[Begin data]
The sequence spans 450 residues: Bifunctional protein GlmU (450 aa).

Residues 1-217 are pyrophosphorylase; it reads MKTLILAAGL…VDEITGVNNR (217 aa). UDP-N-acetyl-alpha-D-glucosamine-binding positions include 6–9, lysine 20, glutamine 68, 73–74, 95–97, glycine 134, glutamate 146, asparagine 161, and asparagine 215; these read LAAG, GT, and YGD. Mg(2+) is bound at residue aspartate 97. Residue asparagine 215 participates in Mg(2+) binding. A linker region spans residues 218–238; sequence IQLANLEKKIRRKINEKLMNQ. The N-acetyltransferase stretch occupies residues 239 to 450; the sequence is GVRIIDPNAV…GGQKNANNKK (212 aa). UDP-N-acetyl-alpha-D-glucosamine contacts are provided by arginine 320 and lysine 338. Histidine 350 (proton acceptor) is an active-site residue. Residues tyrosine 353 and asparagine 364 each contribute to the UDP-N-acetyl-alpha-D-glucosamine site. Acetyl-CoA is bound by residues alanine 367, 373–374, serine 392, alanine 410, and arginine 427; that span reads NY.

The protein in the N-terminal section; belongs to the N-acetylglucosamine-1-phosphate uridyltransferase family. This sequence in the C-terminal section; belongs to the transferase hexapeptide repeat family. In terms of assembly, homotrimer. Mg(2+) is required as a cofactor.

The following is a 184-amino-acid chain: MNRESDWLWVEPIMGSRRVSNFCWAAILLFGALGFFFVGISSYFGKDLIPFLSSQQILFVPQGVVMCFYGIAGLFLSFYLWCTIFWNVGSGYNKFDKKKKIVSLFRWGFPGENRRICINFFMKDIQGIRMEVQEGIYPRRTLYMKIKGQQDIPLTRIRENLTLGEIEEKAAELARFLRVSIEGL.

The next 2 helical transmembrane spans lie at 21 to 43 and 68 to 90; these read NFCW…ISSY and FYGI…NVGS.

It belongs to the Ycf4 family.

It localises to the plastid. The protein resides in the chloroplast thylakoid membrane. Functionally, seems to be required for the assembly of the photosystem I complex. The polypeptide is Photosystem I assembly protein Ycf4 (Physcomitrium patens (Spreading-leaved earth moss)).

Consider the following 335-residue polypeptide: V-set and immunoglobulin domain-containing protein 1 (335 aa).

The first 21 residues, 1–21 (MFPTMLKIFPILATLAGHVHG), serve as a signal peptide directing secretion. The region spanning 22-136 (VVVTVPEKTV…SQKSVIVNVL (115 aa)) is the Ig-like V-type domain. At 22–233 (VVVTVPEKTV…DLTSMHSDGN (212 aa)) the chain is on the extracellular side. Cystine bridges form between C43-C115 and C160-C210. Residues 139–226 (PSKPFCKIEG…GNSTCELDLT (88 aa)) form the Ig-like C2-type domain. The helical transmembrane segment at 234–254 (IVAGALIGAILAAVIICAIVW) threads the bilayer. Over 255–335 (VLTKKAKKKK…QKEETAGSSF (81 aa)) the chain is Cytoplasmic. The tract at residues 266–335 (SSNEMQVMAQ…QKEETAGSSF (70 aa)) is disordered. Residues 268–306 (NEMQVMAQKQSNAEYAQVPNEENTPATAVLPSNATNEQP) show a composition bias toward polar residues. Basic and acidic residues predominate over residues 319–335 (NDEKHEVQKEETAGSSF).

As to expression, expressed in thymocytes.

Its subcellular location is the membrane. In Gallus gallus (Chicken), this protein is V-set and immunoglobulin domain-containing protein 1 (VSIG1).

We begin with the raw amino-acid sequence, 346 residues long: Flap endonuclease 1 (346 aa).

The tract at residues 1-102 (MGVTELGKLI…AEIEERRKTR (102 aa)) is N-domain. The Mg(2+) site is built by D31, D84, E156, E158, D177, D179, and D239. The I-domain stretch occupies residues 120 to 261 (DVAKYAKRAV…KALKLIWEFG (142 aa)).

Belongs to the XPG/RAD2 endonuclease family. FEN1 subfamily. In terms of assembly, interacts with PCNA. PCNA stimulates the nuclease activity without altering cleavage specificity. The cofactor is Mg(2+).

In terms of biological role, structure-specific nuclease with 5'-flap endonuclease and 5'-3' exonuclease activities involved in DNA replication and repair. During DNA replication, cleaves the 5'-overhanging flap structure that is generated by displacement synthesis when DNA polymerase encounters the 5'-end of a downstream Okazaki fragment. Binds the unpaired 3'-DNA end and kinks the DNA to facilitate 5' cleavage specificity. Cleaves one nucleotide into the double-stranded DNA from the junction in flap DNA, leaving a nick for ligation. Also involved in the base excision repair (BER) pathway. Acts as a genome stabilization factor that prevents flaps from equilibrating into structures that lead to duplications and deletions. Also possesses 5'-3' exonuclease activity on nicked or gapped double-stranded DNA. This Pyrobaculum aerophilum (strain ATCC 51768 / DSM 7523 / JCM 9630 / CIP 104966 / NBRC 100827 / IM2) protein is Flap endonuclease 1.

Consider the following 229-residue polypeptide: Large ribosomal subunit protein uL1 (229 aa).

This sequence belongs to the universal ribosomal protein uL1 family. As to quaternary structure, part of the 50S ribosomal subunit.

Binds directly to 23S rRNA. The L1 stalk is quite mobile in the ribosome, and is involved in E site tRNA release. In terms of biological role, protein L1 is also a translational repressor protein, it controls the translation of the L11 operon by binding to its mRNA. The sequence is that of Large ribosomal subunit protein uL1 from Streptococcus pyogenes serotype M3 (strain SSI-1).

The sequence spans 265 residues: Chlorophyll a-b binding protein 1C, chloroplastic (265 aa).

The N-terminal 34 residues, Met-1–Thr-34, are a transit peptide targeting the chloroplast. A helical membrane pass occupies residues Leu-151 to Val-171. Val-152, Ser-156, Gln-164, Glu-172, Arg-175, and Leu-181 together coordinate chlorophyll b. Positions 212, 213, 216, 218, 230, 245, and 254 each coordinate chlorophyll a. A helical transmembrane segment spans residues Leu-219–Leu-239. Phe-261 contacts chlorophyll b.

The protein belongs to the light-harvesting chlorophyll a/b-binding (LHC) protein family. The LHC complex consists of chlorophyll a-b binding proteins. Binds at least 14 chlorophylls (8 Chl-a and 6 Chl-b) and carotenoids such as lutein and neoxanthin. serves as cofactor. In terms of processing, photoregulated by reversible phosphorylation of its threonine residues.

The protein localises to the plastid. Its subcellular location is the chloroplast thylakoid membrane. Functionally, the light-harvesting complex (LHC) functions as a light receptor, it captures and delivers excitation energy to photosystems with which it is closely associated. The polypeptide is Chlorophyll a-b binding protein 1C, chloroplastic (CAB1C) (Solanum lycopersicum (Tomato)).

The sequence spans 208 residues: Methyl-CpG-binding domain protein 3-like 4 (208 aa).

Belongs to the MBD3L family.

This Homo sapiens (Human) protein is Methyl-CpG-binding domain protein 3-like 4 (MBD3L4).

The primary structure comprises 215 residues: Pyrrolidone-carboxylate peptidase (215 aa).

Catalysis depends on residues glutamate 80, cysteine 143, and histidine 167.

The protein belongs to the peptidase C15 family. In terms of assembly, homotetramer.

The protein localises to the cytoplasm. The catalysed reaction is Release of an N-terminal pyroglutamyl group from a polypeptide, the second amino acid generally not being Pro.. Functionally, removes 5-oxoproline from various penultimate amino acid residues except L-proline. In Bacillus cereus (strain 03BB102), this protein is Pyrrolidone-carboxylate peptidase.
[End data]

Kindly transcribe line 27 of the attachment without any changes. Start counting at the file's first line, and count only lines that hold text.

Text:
Catalysis depends on residues glutamate 80, cysteine 143, and histidine 167.